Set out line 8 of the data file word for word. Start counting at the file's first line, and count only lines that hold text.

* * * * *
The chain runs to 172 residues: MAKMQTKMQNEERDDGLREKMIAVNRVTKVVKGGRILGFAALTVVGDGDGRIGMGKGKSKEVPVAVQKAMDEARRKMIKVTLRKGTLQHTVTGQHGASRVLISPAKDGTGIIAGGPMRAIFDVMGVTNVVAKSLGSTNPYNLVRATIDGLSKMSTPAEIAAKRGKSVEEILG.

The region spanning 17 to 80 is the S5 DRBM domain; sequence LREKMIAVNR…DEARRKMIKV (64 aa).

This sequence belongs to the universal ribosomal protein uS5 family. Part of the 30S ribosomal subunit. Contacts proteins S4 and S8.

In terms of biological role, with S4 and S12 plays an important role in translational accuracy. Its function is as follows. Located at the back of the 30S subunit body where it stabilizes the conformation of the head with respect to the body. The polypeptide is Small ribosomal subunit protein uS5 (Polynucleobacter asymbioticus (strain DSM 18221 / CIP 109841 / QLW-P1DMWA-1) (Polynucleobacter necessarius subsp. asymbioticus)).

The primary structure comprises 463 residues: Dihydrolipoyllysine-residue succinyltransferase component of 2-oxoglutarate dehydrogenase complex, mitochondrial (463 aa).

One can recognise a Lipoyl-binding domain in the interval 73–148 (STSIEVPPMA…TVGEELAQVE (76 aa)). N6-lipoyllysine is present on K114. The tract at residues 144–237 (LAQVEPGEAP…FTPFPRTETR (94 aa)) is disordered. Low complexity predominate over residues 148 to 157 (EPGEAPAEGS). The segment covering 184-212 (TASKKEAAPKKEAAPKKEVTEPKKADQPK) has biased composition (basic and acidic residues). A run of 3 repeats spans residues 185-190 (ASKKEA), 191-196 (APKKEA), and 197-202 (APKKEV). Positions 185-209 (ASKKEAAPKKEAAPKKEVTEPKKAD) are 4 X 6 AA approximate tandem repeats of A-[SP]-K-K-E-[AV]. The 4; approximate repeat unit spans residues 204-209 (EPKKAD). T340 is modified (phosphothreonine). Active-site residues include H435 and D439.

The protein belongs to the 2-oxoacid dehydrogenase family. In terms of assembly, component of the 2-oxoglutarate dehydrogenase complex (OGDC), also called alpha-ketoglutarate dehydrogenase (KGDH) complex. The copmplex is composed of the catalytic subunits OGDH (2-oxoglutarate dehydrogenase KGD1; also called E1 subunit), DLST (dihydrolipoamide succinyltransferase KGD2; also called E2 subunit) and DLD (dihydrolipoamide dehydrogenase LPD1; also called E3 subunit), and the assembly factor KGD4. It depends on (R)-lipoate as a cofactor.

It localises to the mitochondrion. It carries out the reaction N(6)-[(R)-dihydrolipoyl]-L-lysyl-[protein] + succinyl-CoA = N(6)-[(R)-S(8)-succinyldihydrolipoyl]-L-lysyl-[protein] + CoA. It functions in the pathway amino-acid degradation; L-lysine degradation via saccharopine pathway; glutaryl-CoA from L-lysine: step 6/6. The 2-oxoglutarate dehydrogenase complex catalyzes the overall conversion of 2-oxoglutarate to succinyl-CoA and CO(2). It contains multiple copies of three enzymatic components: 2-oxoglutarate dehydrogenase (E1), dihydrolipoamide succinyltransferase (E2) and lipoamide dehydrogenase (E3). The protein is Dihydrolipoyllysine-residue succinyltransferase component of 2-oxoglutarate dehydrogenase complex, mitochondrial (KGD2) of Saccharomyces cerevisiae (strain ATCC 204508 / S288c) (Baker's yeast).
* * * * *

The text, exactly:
It localises to the mitochondrion. It carries out the reaction N(6)-[(R)-dihydrolipoyl]-L-lysyl-[protein] + succinyl-CoA = N(6)-[(R)-S(8)-succinyldihydrolipoyl]-L-lysyl-[protein] + CoA. It functions in the pathway amino-acid degradation; L-lysine degradation via saccharopine pathway; glutaryl-CoA from L-lysine: step 6/6. The 2-oxoglutarate dehydrogenase complex catalyzes the overall conversion of 2-oxoglutarate to succinyl-CoA and CO(2). It contains multiple copies of three enzymatic components: 2-oxoglutarate dehydrogenase (E1), dihydrolipoamide succinyltransferase (E2) and lipoamide dehydrogenase (E3). The protein is Dihydrolipoyllysine-residue succinyltransferase component of 2-oxoglutarate dehydrogenase complex, mitochondrial (KGD2) of Saccharomyces cerevisiae (strain ATCC 204508 / S288c) (Baker's yeast).